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College of Education > News and Publications > News: April - June 2011 > Ghadah Al Morshedi Prepares for English Teaching Career in United Arab Emirates

Ghadah Al Morshedi Prepares for English Teaching Career in United Arab Emirates

Mastering the English language has been a lifelong objective for Ghadah Al Morshedi. Now her objective is to teach the language.

Ghada_Al_Morshedi.jpgby Joe Savrock (June 2011)

UNIVERSITY PARK, Pa. - Mastering the English language has been a lifelong objective for Ghadah Al Morshedi. Now that she can read, write, and speak English quite proficiently, her objective has risen to a new level: to teach the language.

Born and raised in the United Arab Emirates (UAE), Al Morshedi is pursuing a duel Ph.D. degree in curriculum and instruction and in comparative and international education. She chose Penn State for her doctoral studies, she says, “because it is one of the best universities, and it has the programs I am interested in—applied linguistics and education with different rich majors.”

She has always valued education. “I loved school when I was very young,” she remembers. “I think my desire to be a teacher is derived from my teaching to my younger sisters and brothers.”

There is one person in particular who has inspired Al Morshedi to succeed.

“My mother raised me and my siblings on the idea that education is the future, especially for women,” Al Morshedi says. “Even though my mother does not know how to read or write, she is passionate about learning. She did not get the chance to go to school—she and my father got married very young. When I face challenges in my study here at Penn State, I just remember the words of my mother, which inspire me to complete what I have started.”

Al Morshedi grew up in the village of Al Bedya, located in Fujairah, one of the UAE’s seven emirates. While hungry to learn English, she feels that her elementary and high school experiences didn’t give her much chance to apply her language skills. “English language classes were not taught in a vacuum,” she states. “English was taught among other subjects that were predominantly taught in Arabic.”

Al Morshedi admits that she struggled with the fundamental differences between the English and Arabic languages. “Arabic is written from right to left,” she says. “English has capital and small letters; Arabic doesn’t have that kind of convention. And Arabic has joined letters—English letters are separated.

“I remember in high school, memorizing sentences and connecting them in simple paragraphs,” she continues. “I wrote a paper about smoking, a subject I had strong opinions about. My first draft was horrible!”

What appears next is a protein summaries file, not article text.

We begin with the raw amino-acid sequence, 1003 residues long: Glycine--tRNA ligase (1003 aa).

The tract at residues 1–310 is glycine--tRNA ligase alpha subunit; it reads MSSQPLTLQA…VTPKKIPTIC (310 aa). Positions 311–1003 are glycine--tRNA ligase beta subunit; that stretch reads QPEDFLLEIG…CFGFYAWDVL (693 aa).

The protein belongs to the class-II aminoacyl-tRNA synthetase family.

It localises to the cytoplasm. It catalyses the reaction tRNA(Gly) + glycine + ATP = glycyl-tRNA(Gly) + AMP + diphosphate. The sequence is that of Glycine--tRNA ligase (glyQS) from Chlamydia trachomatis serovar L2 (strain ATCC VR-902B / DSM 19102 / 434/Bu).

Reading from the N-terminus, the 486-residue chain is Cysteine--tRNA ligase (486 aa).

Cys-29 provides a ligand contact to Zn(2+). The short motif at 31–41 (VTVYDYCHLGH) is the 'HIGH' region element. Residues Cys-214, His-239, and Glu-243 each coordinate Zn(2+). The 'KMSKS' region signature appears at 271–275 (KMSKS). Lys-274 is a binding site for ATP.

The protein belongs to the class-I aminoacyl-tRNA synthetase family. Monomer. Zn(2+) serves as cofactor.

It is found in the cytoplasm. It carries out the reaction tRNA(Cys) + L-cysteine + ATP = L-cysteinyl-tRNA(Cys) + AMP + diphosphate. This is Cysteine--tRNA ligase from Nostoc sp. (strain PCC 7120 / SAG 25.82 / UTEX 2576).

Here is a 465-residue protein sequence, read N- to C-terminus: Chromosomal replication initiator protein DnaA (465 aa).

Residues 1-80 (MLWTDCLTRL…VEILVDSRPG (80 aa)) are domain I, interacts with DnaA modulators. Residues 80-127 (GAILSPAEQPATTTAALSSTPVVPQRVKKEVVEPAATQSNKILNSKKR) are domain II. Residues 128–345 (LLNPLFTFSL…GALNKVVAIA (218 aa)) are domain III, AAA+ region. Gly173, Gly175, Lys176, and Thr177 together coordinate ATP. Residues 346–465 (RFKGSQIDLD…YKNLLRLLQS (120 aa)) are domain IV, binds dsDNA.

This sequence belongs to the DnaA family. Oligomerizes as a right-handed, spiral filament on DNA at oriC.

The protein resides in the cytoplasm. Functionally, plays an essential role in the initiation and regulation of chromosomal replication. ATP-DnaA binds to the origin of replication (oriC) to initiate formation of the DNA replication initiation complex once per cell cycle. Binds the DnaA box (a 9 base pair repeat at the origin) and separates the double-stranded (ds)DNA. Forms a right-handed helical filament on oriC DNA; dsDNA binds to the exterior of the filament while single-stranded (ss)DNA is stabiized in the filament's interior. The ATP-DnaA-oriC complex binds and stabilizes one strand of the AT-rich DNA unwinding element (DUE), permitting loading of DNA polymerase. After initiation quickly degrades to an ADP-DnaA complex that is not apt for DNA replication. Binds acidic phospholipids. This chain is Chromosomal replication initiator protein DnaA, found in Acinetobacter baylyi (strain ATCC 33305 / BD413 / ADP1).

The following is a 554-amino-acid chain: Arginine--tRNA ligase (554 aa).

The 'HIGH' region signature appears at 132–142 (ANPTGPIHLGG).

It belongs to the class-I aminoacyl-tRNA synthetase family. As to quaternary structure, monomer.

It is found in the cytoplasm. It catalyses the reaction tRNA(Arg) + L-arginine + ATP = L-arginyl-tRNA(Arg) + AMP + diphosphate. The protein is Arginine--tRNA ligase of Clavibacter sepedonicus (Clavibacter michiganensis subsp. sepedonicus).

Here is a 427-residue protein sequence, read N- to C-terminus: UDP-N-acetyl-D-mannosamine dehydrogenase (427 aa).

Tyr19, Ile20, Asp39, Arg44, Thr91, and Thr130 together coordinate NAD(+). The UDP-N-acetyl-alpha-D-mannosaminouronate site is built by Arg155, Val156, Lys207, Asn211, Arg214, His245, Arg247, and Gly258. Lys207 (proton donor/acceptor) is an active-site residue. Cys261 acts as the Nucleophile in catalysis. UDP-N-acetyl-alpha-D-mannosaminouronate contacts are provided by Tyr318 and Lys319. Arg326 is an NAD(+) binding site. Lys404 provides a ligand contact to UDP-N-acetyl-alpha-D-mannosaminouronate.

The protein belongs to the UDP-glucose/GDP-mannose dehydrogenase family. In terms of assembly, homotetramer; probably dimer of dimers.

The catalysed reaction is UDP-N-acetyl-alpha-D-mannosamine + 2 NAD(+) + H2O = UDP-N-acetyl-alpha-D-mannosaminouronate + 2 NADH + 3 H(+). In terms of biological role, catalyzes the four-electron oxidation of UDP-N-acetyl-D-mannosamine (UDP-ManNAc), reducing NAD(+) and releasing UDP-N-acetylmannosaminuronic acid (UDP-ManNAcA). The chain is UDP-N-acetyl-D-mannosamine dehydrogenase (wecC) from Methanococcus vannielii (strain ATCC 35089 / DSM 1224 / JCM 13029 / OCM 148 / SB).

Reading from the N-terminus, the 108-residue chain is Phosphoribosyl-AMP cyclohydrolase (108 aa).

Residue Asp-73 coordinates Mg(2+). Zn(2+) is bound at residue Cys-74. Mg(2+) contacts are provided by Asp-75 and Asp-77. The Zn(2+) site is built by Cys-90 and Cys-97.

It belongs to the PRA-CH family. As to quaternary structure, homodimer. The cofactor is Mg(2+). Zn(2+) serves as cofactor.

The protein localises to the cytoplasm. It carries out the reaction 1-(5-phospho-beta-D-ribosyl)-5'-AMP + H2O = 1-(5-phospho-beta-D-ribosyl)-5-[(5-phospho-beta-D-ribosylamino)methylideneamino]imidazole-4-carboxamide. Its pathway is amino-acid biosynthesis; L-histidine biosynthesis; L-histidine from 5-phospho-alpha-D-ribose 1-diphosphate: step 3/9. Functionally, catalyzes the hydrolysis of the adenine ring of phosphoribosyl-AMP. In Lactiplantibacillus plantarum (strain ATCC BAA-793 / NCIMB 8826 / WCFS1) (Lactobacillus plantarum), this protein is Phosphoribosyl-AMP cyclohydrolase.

But she pressed forward. “I am passionate about learning about different fields and I survive by challenge,” she says.

Al Morshedi attended United Arab Emirates University, where she earned her bachelor’s degree in applied linguistics and a higher diploma in education. Shortly afterward, she began working at that university as a teaching assistant. She has held other teaching positions around her home country.

Later she came to the United States to study at Penn State. Last year she earned master’s degrees in applied linguistics and educational leadership and then began her doctoral-level studies.

When she first arrived at Penn State, she felt she had a reasonably good command of English. “But,” she recalls, “there were communicative challenges that provoked an internal struggle.”

She found the comparative and international education coursework to be very helpful. “These courses were very interesting to me because we—especially the international students—could share our own experiences and educational backgrounds,” she explains. “We could discuss our own native countries’ situations related to policies, educational systems, et cetera and compare them to the American system to better understand our own.”

Al Morshedi has no particular timetable for completing her doctoral studies. After she receives her degree, she plans to return to UAE University and teach. She also hopes to work with other institutions, such as Abu Dhabi Educational Council and the Ministry of Education.

She expects that her hard work will ultimately benefit learners in her homeland. “I would like to improve my academic skills in research and teaching and help my students to depend on themselves to learn and be leaders, because my country is in need of leaders who are educated.”

Al Morshedi is grateful to have received her educational opportunity. “I really want to thank everyone who supported me in my country and at Penn State to learn and succeed,” she says.